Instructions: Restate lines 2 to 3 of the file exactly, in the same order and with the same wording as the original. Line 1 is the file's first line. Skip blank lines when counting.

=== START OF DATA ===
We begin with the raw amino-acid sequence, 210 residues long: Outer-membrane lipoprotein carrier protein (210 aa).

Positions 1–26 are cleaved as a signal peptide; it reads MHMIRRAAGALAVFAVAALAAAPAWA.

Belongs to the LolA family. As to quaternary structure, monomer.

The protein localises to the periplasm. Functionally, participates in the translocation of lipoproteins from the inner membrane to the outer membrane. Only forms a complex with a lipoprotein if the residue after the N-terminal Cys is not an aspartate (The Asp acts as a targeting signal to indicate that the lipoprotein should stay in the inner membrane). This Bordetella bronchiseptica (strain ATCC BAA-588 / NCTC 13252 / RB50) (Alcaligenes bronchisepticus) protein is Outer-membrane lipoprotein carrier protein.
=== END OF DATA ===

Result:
Positions 1–26 are cleaved as a signal peptide; it reads MHMIRRAAGALAVFAVAALAAAPAWA.

Belongs to the LolA family. As to quaternary structure, monomer.